I have done some CBT work, and the problem there is that it assumes your anxiety is irrational. My anxiety is not irrational, it is absolutely rooted in my life experiences. The things that come up for me when anxiety kicks in are based firmly on stuff that has happened. Treating it as irrational reduces my self-confidence and has me second guessing myself and that’s not useful. Consequently, stage one of anxiety management for me, is to listen to that anxiety and to acknowledge that it is a perfectly reasonable thing to feel. When I do that it becomes easier to then ask ‘but is it relevant right now?’

I do risk assessments. I try and look as carefully as I can at the situation to decide how applicable my anxious feelings are. Often this helps me at least consider that it may not be terrible. Sometimes I decide that my anxiety is right and that I should get out. At times, my anxious thinking does have a protective aspect to it, and this is something I have no desire to lose.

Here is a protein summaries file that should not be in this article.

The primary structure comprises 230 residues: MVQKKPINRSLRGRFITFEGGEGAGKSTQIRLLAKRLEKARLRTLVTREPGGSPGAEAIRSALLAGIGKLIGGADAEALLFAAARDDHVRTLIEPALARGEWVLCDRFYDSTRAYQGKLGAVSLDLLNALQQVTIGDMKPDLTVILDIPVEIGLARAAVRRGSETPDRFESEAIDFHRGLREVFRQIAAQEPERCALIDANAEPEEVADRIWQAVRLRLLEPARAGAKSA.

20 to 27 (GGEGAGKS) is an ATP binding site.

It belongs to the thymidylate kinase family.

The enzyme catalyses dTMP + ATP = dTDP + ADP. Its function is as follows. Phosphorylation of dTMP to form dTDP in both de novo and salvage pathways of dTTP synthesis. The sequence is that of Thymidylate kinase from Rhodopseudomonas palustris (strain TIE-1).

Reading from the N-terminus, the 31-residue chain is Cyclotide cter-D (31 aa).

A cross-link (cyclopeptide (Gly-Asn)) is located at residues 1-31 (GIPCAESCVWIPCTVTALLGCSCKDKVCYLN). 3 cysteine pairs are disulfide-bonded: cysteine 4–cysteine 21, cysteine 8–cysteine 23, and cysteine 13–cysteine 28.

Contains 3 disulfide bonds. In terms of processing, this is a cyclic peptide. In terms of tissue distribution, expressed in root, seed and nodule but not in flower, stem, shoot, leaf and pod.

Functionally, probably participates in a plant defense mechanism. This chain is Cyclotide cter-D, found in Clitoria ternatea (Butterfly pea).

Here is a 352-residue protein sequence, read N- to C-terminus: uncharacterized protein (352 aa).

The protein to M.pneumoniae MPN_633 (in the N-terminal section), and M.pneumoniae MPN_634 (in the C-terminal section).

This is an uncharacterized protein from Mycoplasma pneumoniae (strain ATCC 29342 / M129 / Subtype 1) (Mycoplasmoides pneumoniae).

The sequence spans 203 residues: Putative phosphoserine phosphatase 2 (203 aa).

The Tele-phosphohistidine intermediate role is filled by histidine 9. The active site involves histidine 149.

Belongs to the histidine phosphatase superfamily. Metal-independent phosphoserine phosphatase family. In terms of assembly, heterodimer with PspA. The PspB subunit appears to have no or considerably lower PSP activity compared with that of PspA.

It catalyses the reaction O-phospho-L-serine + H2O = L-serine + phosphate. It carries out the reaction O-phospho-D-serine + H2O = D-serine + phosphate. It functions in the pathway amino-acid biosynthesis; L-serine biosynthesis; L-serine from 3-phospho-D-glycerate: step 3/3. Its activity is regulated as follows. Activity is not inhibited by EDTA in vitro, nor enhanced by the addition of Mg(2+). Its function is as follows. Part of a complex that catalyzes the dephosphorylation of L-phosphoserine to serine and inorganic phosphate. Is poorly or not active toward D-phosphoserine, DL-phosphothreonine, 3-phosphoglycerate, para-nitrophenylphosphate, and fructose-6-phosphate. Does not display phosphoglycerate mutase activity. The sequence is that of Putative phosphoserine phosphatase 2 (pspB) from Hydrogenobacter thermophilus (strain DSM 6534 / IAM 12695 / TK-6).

Sometimes, I can’t tell on reflection whether the anxiety is well-founded or not. Often when dealing with other people, I just don’t have enough information. When dealing with people, I’ve decided that one key question to ask is ‘do I think they will treat me kindly?’ I don’t need everyone to get everything absolutely right for me, but in anxious situations, the care of another person can be a game changer. The person who can say no gently, and with respect isn’t going to do me serious harm. Can I trust a person’s kindness? When I’ve concluded that the answer is ‘yes’ and been proved right, it’s been powerful and transformative stuff. The only thing I need to trust in another human being is their kindness.